One the most bizarre, interesting, exhilarating and frustrating trading sagas in the past decade has been the rise and fall of GameStop (GME). Earlier this year short interest in GME exceeded 100%. I never knew you could sell short more than the number of shares outstanding, but if there is a way to manipulate a stock, hedge funds will find one. The short interest represented pure greed and they paid for it. Reddit and Wall Street Bets rounded up millions of shareholders to acquire GME on they other end of the short bet. Hedge funds were forced to cover, driving the share price higher. However, the Reddit brigade held onto gains. Short covering begot more short covering and the next thing you know, GME was approaching $500 per share – up over 50x.

Senator Elizabeth Warren, the SEC and other lawmakers got involved to halt sales of GME – something never thought I would see in my lifetime:

Warren responded to the recent developments on Twitter by writing, “With stocks soaring while millions are out of work and struggling to pay bills, it’s not news that the stock market doesn’t reflect our actual economy.”

Warren, who has repeatedly levied criticisms against big banks and firms on Wall Street, went on to say in a follow-up tweet, “For years, the same hedge funds, private equity firms, and wealthy investors dismayed by the GameStop trades have treated the stock market like their own personal casino while everyone else pays the price.”

“It’s long past time for the SEC and other financial regulators to wake up and do their jobs,” the Democratic senator continued. “With a new administration and Democrats running Congress, I intend to make sure they do.”

This move helped drive down the price of GME, allowing shorts to cover. It may have saved the financial system from collapsing. Several clearing houses were having trouble clearing trades, and raising capital to support the volume.

The current target for short sellers in Endo International, the generic drug maker. Endo also sells pain-related medicines. It being sued by governments pursuant to the opioid crisis. The suits have been going on for four years now, and lawmakers do not appear in a hurry to resolve them. ENDP may never trade a fair value until opioid litigation is resolved. Shorts have sold 23 million shares short – and counting. This selling pressure has drive ENDP below $4 per share, simply because hedge willed it.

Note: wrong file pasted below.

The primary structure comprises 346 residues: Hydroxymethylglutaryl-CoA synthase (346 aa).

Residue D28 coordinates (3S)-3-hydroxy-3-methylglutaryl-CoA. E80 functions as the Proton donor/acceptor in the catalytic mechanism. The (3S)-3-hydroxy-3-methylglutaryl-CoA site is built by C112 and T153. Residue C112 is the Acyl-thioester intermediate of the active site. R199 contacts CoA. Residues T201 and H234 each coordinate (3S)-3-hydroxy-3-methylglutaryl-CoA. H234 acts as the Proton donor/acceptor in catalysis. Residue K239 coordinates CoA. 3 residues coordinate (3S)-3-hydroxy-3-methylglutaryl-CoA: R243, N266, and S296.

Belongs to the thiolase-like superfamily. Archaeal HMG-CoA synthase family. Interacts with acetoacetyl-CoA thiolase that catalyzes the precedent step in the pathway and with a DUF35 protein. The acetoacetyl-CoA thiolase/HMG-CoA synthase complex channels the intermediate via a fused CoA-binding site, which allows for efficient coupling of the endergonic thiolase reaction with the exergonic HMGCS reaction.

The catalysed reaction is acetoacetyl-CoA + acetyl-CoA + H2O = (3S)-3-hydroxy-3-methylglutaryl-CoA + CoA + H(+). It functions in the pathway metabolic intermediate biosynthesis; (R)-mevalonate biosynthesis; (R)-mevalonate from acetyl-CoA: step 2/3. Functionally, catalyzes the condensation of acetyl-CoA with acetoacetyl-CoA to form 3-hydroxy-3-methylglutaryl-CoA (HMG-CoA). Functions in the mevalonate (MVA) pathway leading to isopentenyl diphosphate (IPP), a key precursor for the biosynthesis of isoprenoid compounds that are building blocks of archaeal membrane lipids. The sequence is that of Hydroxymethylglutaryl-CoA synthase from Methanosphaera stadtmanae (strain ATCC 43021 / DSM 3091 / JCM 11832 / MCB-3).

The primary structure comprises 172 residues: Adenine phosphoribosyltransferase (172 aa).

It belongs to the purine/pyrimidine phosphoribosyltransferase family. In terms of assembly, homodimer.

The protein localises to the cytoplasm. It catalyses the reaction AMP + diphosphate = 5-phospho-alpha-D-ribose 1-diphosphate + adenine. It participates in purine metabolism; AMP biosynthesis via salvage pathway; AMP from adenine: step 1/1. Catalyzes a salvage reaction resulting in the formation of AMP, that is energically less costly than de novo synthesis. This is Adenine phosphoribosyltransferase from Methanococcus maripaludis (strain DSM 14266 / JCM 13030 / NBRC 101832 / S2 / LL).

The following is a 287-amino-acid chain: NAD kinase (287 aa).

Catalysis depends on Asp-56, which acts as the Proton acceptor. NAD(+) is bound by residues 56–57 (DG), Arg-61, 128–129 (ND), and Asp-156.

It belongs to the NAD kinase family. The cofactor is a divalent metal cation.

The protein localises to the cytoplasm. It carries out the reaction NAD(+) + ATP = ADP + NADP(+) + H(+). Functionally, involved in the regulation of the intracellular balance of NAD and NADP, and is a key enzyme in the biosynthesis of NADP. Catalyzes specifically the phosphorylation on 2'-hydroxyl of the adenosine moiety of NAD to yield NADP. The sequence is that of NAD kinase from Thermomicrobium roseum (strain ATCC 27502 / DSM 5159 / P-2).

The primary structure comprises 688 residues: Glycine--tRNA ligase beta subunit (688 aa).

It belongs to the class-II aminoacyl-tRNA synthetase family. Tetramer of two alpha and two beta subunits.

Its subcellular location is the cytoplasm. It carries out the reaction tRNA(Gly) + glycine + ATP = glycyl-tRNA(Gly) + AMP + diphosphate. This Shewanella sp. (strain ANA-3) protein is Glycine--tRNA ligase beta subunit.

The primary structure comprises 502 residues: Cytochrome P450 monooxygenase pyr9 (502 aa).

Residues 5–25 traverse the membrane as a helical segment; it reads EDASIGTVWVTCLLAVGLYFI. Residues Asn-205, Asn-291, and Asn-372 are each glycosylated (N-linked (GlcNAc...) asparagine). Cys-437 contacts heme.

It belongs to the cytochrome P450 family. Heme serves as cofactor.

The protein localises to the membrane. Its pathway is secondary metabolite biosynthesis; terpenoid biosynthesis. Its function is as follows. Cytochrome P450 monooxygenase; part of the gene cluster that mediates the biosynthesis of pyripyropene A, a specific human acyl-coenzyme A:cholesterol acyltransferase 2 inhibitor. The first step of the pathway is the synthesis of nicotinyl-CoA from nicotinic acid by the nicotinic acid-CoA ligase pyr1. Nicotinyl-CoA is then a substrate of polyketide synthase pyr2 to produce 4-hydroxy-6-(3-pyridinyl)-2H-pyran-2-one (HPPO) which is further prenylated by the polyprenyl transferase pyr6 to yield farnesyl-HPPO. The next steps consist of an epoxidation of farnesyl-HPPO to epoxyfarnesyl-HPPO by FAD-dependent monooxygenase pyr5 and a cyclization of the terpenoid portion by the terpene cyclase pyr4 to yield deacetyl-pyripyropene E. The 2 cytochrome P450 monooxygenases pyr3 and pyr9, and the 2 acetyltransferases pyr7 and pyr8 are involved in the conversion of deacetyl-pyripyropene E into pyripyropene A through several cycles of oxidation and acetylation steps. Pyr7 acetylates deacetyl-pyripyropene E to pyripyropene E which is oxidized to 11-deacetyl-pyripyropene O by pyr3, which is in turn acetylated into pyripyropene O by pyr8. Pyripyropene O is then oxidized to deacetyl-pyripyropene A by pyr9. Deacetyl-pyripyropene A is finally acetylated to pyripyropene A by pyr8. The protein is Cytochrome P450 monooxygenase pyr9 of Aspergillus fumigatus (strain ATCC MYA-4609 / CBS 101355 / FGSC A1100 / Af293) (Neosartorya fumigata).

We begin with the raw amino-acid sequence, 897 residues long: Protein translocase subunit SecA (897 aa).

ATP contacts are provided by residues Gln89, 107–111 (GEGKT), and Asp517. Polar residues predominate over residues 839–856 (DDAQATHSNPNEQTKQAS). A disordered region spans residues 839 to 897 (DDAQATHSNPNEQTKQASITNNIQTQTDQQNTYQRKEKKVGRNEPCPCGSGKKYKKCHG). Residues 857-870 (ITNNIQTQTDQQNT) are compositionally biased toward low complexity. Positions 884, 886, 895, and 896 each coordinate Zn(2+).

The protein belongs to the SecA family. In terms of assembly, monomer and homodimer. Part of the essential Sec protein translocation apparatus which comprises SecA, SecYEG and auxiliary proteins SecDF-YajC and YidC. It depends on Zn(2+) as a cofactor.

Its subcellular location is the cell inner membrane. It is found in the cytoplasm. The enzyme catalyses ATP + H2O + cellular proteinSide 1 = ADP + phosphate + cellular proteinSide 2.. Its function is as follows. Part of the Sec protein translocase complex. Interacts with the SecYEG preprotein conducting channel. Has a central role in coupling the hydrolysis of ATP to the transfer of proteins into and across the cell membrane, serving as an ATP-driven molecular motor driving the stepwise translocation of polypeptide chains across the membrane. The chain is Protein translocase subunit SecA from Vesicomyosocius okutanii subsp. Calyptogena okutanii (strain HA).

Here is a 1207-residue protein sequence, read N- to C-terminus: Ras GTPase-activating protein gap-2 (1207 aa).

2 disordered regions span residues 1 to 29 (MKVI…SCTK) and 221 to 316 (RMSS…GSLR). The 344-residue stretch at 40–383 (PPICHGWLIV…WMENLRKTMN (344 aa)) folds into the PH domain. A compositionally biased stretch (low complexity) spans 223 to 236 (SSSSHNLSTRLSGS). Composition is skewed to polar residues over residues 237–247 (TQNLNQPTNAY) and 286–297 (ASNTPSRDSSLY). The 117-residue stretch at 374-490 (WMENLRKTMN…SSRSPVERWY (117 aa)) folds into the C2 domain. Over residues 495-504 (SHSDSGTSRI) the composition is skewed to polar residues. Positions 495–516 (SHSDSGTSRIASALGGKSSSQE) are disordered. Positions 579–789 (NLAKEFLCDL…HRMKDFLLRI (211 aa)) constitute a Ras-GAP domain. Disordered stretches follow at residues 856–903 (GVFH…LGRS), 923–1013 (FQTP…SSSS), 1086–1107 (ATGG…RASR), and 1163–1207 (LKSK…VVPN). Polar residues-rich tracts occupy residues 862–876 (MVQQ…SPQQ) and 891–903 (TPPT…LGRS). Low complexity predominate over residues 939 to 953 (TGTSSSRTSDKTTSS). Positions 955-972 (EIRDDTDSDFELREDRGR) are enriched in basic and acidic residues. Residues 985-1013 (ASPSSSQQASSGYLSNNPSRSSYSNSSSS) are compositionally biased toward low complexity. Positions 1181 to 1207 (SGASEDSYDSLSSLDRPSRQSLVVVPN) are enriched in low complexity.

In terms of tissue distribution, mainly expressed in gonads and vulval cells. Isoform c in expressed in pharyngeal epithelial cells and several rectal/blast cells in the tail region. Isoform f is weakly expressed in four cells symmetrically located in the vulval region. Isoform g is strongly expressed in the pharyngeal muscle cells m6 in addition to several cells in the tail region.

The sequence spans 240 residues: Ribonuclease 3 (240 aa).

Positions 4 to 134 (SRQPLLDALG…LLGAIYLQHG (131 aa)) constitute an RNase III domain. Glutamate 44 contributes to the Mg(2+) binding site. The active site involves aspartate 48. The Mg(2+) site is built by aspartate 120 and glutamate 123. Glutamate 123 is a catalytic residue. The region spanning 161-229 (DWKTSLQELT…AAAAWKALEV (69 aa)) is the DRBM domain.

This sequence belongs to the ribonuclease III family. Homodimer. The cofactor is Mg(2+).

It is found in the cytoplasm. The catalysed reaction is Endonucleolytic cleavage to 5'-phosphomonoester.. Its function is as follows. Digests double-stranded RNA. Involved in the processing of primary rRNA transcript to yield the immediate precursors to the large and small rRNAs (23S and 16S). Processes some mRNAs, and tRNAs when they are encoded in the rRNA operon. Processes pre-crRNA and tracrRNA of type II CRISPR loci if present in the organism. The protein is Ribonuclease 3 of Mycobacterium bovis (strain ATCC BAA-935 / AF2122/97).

ENDP’s cellulite treatment is worth $35 per share alone. Endo’s share price is criminally low, and there is no relief in sight. When hedge fund managers were losing their shirts, Elizabeth Warren stepped in to save them. When millions of retail investors have to face unending opioid litigation and criminal short-selling, all you hear are *crickets* … where is Elizabeth Warren now?


  1. Maybe instead of shorts you should blame CEO and incompetent management to deal with this situation. If they ‘d execute in shareholder interest, there ‘d be already 1.5B global settlement signed off on the table.

    • JD, a few things. First of all, it would be imprudent for ENDP to settle for $1.5 billion. MNK settled for $1.6 billion and ENDP has far less exposure to opioids than MNK. ENDP also took Opana off the market in 2016 and has proven to be a leader in helping to tamp down opioid prescriptions. It should not pay anything close to $1.5 billion. Management should fight to settle for less. Secondly, management should be more cognizant of delivering shareholder value. Management should buy back stock to destroy short sellers or find a way to carve out Qwo separately to unlock its value. Maybe Qwo could be treated as a letter stock or something.


Please enter your comment!
Please enter your name here